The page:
August 14, 2009 2:07PM

California’s Prison/​Union Problem

Any reader interested in state fiscal policy, particularly California’s, should read this excellent piece of journalism from NPR on the state’s prison predicament. (Actually, folks interested in reading why anti‐​drug policies and some “get tough on crime” efforts are counterproductive should also check this out.)

California’s prison system is a costly, overcrowded, criminal‐​spawning mess, and the chief culprit is the state’s prison employee union. But this isn’t just another story about public employee unions extracting exorbitant salaries and benefits at the expense of taxpayers:

In three decades, the California Correctional Peace Officers Association has become one of the most powerful political forces in California. The union has contributed millions of dollars to support “three strikes” and other laws that lengthen sentences and increase parole sanctions. It donated $1 million to [former Governor Pete] Wilson after he backed the three strikes law. And the result for the union has been dramatic. Since the laws went into effect and the inmate population boomed, the union grew from 2,600 officers to 45,000 officers. Salaries jumped: In 1980, the average officer earned $15,000 a year; today, one in every 10 officers makes more than $100,000 a year.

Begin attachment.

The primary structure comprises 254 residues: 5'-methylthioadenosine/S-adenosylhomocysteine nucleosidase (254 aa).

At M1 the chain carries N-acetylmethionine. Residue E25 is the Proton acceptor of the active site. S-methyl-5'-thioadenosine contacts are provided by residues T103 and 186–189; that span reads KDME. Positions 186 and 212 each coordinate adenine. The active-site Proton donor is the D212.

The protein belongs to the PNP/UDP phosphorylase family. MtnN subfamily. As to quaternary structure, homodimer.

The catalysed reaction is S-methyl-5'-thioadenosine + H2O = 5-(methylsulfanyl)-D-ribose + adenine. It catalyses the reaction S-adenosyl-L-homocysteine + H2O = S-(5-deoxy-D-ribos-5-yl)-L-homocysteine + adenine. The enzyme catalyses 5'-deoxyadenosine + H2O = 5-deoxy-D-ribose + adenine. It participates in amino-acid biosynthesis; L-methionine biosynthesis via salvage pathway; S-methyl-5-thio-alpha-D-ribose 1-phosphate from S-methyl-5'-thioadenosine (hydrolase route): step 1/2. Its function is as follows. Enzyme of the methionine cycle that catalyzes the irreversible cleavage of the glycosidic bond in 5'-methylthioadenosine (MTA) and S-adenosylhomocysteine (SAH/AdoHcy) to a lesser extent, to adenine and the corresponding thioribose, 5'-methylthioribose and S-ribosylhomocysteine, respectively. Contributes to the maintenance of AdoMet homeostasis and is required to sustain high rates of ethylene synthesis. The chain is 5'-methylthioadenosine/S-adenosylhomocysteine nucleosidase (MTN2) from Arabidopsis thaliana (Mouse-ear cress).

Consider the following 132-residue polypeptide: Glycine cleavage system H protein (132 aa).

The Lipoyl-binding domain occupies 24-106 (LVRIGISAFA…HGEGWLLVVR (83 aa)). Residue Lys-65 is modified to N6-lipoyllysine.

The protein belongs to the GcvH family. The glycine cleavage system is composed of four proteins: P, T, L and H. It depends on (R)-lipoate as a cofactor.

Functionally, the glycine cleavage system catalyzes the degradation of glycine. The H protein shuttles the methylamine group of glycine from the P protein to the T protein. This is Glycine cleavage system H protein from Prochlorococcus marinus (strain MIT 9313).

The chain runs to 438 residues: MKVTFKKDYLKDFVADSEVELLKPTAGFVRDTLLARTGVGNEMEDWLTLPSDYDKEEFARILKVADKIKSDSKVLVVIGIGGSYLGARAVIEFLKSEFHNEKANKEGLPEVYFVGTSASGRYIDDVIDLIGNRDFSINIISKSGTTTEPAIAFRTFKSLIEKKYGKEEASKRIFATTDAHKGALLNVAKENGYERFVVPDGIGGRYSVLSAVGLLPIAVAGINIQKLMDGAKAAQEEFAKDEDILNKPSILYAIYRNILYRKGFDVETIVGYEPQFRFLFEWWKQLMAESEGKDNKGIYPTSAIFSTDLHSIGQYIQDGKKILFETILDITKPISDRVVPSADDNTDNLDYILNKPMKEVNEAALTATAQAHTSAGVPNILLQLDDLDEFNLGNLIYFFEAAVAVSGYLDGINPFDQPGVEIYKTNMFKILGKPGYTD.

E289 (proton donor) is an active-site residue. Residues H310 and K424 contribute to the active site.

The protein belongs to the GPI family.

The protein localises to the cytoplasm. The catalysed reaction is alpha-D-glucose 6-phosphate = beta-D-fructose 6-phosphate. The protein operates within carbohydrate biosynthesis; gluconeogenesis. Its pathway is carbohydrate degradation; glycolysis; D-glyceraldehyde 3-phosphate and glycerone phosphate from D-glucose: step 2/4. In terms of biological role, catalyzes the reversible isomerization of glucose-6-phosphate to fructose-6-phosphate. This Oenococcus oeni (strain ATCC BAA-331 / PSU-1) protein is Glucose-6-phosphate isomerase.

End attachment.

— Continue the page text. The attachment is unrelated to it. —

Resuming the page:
[Former CA Dept. of Corrections & Rehabilitation Secretary Roderick] Hickman says the union was able to control the department’s policy decisions, including undermining efforts to divert offenders from prison and reduce the prison population. “Maybe I was just impatient,” he says, “or it wasn’t going to go fast enough, but [the department] is still in the same place I left it, with an over $8 billion budget. Now it’s over $10 billion.” Today, 70 percent of that budget goes to pay salaries and benefits to the union and staff. Just 5 percent of the budget goes to education and vocational programs — the kind of programs that study after study in the past 10 years has found will keep inmates from returning to prison.

This activity strikes me as downright criminal.

Again, the entire article is worth a read, especially with state politicians currently attempting to scare taxpayers into supporting tax increases in order to continue their profligate spending through the recession. Kudos to NPR’s Laura Sullivan for digging into a state’s operations before writing a piece bemoaning its alleged budget woes.

H/T: Reason’s Leonard Gilroy